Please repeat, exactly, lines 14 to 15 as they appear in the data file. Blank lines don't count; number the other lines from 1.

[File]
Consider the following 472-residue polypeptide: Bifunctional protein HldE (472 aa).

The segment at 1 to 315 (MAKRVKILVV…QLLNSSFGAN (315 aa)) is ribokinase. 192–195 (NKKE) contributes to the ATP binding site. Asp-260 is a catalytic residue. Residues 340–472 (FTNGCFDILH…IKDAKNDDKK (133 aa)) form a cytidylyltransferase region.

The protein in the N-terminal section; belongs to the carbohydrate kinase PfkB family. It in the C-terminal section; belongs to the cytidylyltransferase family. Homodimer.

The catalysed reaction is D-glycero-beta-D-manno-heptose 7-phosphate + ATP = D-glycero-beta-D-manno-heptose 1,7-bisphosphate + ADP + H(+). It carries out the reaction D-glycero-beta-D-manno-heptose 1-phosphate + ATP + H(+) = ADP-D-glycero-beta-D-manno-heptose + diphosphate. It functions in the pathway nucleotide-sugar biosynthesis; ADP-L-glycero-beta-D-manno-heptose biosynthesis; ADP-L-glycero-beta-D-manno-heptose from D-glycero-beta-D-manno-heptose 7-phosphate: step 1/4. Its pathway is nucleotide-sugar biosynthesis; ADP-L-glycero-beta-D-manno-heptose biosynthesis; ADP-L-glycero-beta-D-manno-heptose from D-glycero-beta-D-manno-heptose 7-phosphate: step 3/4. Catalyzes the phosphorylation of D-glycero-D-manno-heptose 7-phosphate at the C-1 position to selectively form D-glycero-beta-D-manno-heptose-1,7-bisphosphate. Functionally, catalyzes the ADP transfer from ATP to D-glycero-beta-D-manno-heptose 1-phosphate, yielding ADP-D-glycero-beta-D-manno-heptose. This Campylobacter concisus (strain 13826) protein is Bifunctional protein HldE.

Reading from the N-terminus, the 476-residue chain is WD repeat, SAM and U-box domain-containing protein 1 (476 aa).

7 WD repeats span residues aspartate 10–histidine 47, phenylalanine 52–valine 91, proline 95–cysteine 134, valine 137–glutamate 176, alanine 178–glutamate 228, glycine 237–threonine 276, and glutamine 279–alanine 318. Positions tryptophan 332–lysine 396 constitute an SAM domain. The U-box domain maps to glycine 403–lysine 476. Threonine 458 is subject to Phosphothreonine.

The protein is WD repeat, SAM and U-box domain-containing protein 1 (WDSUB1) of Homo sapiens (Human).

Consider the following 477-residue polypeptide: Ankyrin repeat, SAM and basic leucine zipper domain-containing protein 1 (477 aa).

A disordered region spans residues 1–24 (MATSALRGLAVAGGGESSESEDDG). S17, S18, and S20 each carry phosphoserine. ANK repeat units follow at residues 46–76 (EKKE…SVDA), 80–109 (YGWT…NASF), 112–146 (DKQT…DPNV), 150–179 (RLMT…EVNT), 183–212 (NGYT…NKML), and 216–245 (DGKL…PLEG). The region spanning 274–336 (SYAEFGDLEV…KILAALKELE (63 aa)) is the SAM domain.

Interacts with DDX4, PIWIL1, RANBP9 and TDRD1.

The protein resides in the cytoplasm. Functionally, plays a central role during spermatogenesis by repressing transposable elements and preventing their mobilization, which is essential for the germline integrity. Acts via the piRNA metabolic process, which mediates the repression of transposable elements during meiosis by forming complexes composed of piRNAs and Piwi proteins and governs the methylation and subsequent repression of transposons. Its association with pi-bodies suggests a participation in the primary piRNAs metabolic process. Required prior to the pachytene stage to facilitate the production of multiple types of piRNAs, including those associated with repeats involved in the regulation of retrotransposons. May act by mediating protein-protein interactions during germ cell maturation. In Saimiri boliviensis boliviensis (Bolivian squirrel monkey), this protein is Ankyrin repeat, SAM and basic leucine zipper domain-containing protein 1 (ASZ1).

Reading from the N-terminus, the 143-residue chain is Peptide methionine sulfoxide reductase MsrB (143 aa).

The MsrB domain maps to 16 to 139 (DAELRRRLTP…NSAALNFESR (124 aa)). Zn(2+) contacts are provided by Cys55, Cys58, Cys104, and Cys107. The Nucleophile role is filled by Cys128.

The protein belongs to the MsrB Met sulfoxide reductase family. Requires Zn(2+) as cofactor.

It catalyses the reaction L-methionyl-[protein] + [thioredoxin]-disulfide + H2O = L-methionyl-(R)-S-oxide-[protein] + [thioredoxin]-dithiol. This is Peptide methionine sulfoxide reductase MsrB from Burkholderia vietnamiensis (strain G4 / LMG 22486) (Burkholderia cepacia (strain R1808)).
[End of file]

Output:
The protein belongs to the MsrB Met sulfoxide reductase family. Requires Zn(2+) as cofactor.

It catalyses the reaction L-methionyl-[protein] + [thioredoxin]-disulfide + H2O = L-methionyl-(R)-S-oxide-[protein] + [thioredoxin]-dithiol. This is Peptide methionine sulfoxide reductase MsrB from Burkholderia vietnamiensis (strain G4 / LMG 22486) (Burkholderia cepacia (strain R1808)).